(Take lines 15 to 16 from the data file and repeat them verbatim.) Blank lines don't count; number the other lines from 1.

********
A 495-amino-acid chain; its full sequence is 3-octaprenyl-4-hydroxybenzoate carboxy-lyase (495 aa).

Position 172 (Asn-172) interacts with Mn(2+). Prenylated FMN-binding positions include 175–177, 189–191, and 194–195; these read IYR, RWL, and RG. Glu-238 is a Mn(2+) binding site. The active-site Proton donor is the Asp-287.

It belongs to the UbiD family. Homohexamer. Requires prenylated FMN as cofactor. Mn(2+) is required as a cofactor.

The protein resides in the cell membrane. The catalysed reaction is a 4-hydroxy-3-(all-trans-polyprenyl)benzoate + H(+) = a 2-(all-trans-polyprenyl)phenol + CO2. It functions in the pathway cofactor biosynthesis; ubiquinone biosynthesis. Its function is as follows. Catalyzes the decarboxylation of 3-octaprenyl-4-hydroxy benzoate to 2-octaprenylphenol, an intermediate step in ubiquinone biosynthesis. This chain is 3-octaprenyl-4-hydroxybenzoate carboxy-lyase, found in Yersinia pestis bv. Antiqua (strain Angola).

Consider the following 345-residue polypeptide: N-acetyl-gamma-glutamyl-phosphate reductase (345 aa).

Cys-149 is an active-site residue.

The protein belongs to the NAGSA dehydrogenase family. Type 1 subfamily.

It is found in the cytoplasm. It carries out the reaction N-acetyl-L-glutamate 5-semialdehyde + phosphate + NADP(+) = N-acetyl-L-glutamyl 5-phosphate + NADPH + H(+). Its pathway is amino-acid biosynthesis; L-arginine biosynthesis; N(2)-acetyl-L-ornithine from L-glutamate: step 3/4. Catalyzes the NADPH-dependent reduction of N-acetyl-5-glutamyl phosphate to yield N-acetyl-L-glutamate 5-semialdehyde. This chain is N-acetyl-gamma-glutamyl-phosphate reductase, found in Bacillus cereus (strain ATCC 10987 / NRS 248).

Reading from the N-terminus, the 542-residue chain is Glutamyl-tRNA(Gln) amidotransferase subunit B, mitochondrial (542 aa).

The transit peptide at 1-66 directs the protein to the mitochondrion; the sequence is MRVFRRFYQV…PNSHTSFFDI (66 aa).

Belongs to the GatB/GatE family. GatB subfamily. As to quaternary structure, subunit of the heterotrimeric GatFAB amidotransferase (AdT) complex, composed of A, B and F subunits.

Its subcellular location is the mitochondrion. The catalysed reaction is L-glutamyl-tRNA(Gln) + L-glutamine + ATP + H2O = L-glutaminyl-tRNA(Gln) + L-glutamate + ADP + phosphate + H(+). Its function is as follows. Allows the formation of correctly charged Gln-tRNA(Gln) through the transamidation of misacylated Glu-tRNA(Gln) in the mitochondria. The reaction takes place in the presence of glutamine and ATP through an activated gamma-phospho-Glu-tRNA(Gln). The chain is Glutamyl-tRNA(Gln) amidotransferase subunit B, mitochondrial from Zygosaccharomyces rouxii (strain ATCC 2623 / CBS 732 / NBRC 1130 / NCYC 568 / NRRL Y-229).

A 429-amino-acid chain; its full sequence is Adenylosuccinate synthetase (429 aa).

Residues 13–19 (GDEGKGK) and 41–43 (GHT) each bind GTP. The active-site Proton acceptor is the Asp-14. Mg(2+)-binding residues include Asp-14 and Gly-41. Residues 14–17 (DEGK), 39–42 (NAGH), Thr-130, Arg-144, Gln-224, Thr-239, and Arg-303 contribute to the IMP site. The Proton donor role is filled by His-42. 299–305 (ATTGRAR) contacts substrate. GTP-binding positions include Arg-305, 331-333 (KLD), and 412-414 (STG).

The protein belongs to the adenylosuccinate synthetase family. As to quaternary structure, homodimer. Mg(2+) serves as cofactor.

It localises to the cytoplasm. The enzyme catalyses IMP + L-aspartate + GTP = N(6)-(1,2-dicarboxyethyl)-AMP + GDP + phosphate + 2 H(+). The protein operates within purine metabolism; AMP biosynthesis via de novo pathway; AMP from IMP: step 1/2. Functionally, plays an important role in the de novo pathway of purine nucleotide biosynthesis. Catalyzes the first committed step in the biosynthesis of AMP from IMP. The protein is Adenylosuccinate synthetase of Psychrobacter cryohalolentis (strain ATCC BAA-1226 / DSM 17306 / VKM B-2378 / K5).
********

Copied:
The protein belongs to the adenylosuccinate synthetase family. As to quaternary structure, homodimer. Mg(2+) serves as cofactor.

It localises to the cytoplasm. The enzyme catalyses IMP + L-aspartate + GTP = N(6)-(1,2-dicarboxyethyl)-AMP + GDP + phosphate + 2 H(+). The protein operates within purine metabolism; AMP biosynthesis via de novo pathway; AMP from IMP: step 1/2. Functionally, plays an important role in the de novo pathway of purine nucleotide biosynthesis. Catalyzes the first committed step in the biosynthesis of AMP from IMP. The protein is Adenylosuccinate synthetase of Psychrobacter cryohalolentis (strain ATCC BAA-1226 / DSM 17306 / VKM B-2378 / K5).